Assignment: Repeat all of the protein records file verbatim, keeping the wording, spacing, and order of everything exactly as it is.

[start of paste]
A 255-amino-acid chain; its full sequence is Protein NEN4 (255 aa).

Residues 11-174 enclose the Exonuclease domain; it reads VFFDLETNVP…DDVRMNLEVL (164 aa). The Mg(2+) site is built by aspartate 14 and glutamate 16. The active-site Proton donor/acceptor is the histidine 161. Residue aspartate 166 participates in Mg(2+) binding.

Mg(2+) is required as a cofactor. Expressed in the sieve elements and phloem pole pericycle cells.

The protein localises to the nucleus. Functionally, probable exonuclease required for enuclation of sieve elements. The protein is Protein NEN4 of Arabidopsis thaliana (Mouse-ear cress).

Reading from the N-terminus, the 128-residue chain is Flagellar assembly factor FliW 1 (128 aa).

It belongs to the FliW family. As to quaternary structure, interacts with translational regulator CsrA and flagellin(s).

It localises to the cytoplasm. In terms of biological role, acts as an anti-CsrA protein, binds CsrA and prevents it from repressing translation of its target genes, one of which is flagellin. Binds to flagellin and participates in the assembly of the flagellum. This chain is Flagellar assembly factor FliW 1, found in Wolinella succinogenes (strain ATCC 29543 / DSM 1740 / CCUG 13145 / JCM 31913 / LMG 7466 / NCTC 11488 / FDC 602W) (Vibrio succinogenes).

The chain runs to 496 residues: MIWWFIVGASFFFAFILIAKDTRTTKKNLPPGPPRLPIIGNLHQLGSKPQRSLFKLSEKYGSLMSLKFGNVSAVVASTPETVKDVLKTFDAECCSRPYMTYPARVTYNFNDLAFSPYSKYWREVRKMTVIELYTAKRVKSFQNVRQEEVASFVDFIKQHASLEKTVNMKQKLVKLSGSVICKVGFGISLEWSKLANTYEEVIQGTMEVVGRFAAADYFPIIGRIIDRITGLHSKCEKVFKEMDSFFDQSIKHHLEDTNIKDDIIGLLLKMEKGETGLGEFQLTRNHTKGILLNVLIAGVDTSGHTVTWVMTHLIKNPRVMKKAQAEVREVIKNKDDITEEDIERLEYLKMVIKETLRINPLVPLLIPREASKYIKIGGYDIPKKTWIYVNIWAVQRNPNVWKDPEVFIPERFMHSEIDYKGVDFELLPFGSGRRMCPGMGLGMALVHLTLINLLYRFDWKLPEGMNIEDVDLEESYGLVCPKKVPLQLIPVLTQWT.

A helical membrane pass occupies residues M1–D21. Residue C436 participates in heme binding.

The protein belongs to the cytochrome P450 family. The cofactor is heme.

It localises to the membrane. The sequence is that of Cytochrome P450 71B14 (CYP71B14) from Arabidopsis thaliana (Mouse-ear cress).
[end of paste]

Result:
A 255-amino-acid chain; its full sequence is Protein NEN4 (255 aa).

Residues 11-174 enclose the Exonuclease domain; it reads VFFDLETNVP…DDVRMNLEVL (164 aa). The Mg(2+) site is built by aspartate 14 and glutamate 16. The active-site Proton donor/acceptor is the histidine 161. Residue aspartate 166 participates in Mg(2+) binding.

Mg(2+) is required as a cofactor. Expressed in the sieve elements and phloem pole pericycle cells.

The protein localises to the nucleus. Functionally, probable exonuclease required for enuclation of sieve elements. The protein is Protein NEN4 of Arabidopsis thaliana (Mouse-ear cress).

Reading from the N-terminus, the 128-residue chain is Flagellar assembly factor FliW 1 (128 aa).

It belongs to the FliW family. As to quaternary structure, interacts with translational regulator CsrA and flagellin(s).

It localises to the cytoplasm. In terms of biological role, acts as an anti-CsrA protein, binds CsrA and prevents it from repressing translation of its target genes, one of which is flagellin. Binds to flagellin and participates in the assembly of the flagellum. This chain is Flagellar assembly factor FliW 1, found in Wolinella succinogenes (strain ATCC 29543 / DSM 1740 / CCUG 13145 / JCM 31913 / LMG 7466 / NCTC 11488 / FDC 602W) (Vibrio succinogenes).

The chain runs to 496 residues: MIWWFIVGASFFFAFILIAKDTRTTKKNLPPGPPRLPIIGNLHQLGSKPQRSLFKLSEKYGSLMSLKFGNVSAVVASTPETVKDVLKTFDAECCSRPYMTYPARVTYNFNDLAFSPYSKYWREVRKMTVIELYTAKRVKSFQNVRQEEVASFVDFIKQHASLEKTVNMKQKLVKLSGSVICKVGFGISLEWSKLANTYEEVIQGTMEVVGRFAAADYFPIIGRIIDRITGLHSKCEKVFKEMDSFFDQSIKHHLEDTNIKDDIIGLLLKMEKGETGLGEFQLTRNHTKGILLNVLIAGVDTSGHTVTWVMTHLIKNPRVMKKAQAEVREVIKNKDDITEEDIERLEYLKMVIKETLRINPLVPLLIPREASKYIKIGGYDIPKKTWIYVNIWAVQRNPNVWKDPEVFIPERFMHSEIDYKGVDFELLPFGSGRRMCPGMGLGMALVHLTLINLLYRFDWKLPEGMNIEDVDLEESYGLVCPKKVPLQLIPVLTQWT.

A helical membrane pass occupies residues M1–D21. Residue C436 participates in heme binding.

The protein belongs to the cytochrome P450 family. The cofactor is heme.

It localises to the membrane. The sequence is that of Cytochrome P450 71B14 (CYP71B14) from Arabidopsis thaliana (Mouse-ear cress).